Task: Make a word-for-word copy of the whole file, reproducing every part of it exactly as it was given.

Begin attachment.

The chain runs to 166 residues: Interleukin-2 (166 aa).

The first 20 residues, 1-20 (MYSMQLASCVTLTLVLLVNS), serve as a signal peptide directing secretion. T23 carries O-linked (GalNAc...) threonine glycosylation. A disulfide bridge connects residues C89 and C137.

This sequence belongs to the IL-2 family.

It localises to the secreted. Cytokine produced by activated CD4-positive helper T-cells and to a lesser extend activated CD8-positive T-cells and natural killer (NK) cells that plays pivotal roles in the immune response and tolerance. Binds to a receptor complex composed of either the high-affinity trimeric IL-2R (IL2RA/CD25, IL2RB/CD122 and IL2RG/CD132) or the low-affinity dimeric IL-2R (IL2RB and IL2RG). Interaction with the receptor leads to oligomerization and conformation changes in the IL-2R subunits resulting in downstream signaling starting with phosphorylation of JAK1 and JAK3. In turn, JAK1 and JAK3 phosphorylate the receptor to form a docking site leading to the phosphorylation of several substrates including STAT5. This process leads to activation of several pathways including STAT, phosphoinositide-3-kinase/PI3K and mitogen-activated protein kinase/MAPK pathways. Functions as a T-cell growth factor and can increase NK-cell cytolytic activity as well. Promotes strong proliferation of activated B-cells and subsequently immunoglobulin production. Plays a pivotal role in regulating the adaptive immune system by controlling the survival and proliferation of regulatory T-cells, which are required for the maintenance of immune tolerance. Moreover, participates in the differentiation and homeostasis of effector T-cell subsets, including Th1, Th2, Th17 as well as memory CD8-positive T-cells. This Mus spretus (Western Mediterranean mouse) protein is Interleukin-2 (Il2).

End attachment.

The chain runs to 166 residues: Interleukin-2 (166 aa).

The first 20 residues, 1-20 (MYSMQLASCVTLTLVLLVNS), serve as a signal peptide directing secretion. T23 carries O-linked (GalNAc...) threonine glycosylation. A disulfide bridge connects residues C89 and C137.

This sequence belongs to the IL-2 family.

It localises to the secreted. Cytokine produced by activated CD4-positive helper T-cells and to a lesser extend activated CD8-positive T-cells and natural killer (NK) cells that plays pivotal roles in the immune response and tolerance. Binds to a receptor complex composed of either the high-affinity trimeric IL-2R (IL2RA/CD25, IL2RB/CD122 and IL2RG/CD132) or the low-affinity dimeric IL-2R (IL2RB and IL2RG). Interaction with the receptor leads to oligomerization and conformation changes in the IL-2R subunits resulting in downstream signaling starting with phosphorylation of JAK1 and JAK3. In turn, JAK1 and JAK3 phosphorylate the receptor to form a docking site leading to the phosphorylation of several substrates including STAT5. This process leads to activation of several pathways including STAT, phosphoinositide-3-kinase/PI3K and mitogen-activated protein kinase/MAPK pathways. Functions as a T-cell growth factor and can increase NK-cell cytolytic activity as well. Promotes strong proliferation of activated B-cells and subsequently immunoglobulin production. Plays a pivotal role in regulating the adaptive immune system by controlling the survival and proliferation of regulatory T-cells, which are required for the maintenance of immune tolerance. Moreover, participates in the differentiation and homeostasis of effector T-cell subsets, including Th1, Th2, Th17 as well as memory CD8-positive T-cells. This Mus spretus (Western Mediterranean mouse) protein is Interleukin-2 (Il2).